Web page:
I’ve cooked a lot of rice in my life, probably 100s if not 1000s of pounds of it. That’s a lot of rice. My mother rarely cooked rice. She relied heavily on Minute Rice when I was kid. I’ve used the stuff but it just doesn’t compare to good cooked rice. It wasn't my mother who taught me to cook rice. It was a friend I met by chance many years ago.
Last weekend our son called me and asked how to fix rice. He bought a five pound bag of Basmati rice after obtaining instructions on rice cooking and recommendations on kinds of rice from me. I understand he has cooked six or seven batches since I told him how to cook it. I love it when my kids call me and when they seek my knowledge, that’s even better. But this blog isn’t about my kids, it’s about rice. Well, sort of…
My older children, who lived through the days of poverty, food stamps, and trailer living, will tell you that they loved it when I fixed a rice dish. Why? Not because they loved rice but because it was one of those things that I never had to ration. They said they could fill up on it and eat as much as they wanted. If there were leftovers, in the morning they’d have it again with sugar and milk for breakfast. If not, I’d be found at the stove in the morning cooking cream of rice, cream of wheat, oatmeal, or maybe Malt-O-Meal.
Next to that stove was a clean gray 33 gallon plastic trash can lined with a clean trash bag. Inside, when full, was 100 pounds of rice. I had discovered the economy of shopping at Asian ethic groceries. A 100 pound bag of long grain white rice was cheap. Paired with Textured Vegetable Protein or lentils, the meal was a complete protein without meat. I even learned to make meatballs and meatloaf from TVP which was cheaply obtained at the Food Co-Op. Meat, usually hamburger, was served only once a week. No we weren’t vegetarians, we were poor.
In addition to the amazing poverty driven culinary skills I developed, rice makes me think of friends. I don’t know about you, but I like to look at my friends pictures on Facebook. Even friends who aren’t that close anymore. I even look at pictures at times of people I don’t know, especially vacation pictures or beach pictures. They let me dream about a vacation at the beach.
The other day my scroll on Facebook showed a picture of a cute little girl. She was connected to someone I used to know, back when I was poor. I guess I’d still consider them a friend, but for a variety of reasons our renewed friendship on Facebook has not led to a glorious reunion. As I perused her wall, I saw some Christmas pictures. As I scanned those pictures I thought of rice. There after all these years were the faces of people who once came to my home with rice.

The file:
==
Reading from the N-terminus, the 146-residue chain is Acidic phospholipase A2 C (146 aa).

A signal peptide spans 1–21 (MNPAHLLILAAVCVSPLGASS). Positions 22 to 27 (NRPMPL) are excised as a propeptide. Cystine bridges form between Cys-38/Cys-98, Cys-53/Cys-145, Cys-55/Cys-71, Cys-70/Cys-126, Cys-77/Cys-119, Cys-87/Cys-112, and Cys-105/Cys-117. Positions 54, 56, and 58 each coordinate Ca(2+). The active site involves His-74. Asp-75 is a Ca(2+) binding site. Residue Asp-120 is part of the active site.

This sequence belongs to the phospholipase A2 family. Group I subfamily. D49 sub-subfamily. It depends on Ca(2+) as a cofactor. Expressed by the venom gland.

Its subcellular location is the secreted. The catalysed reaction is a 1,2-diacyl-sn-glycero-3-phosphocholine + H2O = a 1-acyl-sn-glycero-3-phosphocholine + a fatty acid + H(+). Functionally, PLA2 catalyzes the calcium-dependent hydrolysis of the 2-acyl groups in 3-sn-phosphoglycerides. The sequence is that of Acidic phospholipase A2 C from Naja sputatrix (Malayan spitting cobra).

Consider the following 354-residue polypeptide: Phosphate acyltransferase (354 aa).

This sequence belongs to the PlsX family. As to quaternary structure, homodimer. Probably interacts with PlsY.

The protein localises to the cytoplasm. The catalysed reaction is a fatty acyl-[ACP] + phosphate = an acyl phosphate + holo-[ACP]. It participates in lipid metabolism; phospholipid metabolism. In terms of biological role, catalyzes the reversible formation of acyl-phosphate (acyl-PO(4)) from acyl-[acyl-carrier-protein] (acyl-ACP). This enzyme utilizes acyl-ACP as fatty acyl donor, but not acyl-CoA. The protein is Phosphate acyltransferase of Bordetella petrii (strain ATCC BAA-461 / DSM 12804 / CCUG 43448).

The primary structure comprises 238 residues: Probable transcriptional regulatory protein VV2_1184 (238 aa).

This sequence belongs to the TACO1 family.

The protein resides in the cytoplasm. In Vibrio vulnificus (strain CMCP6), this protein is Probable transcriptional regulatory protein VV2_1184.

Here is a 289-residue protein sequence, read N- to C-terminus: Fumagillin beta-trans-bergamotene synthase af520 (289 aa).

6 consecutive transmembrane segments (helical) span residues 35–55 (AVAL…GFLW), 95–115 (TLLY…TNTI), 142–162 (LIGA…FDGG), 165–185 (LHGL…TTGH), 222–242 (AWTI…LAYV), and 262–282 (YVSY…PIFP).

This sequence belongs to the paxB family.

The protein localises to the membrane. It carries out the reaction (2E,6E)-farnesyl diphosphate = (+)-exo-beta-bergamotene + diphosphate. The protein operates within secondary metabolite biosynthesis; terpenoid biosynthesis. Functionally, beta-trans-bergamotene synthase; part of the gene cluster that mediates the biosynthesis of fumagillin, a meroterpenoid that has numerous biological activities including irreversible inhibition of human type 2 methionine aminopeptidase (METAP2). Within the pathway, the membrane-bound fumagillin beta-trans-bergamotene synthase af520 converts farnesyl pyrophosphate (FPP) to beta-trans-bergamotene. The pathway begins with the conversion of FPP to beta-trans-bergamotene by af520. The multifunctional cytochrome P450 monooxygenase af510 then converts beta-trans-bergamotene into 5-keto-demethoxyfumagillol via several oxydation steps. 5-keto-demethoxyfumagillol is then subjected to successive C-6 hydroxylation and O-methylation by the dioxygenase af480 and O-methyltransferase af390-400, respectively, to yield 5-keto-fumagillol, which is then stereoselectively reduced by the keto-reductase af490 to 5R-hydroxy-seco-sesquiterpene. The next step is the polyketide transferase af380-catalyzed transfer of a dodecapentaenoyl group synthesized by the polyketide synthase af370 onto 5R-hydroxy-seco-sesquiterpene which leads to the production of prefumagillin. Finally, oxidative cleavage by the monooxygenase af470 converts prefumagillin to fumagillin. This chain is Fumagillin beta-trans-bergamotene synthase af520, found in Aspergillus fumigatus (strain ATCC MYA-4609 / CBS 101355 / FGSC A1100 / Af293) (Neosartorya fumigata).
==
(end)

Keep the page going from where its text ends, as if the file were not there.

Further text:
We were all young. We all had some sort of connection to internationals. We were four young couples, one Dutch with Indonesian ancestry, one Taiwanese, one American married to an Indian, and us, the American married to a Pakistani. We had a potluck in my little kitchen in Hallsville Missouri. We all brought chicken and rice. I asked my Facebook friend who wasn’t there that day about these now older faces who once were my friends. She replied. I still don’t think there will be any face-to-face reunions. Some people just move one, others do but like to look back and connect. That’s me. I’m the connector.
After my son asked me about rice, I remembered someone else. I remembered the woman who taught me the formula for rice that I had just given my son. I set out on a quest. Certainly if I keep googling I’ll find them. I did. I found a beautiful young woman in whose face and eyes I saw the sweet little girl who played with mine. We had met them by chance in a city park. My oldest son walked up to them saying “As-salamu Alaykum.” Shocked and smiling, they replied. From that day on, they were our friends.
I emailed the daughter not even knowing for sure it was her. She responded immediately. I was shocked, she remembered us. Warm greetings followed from her father. They remembered us. They remembered our friendship. Gifts of friendship should never be forgotten. In their small campus apartment, they’d serve us pistachios, oranges, and sometimes rice. Her rice was perfect and she shared her secret with me. I’ve made perfect rice ever since thanks to that friendship. I hope we share a meal over rice again. I hope this leads to a glorious reunion. They live in California; I might get the beach as a bonus. J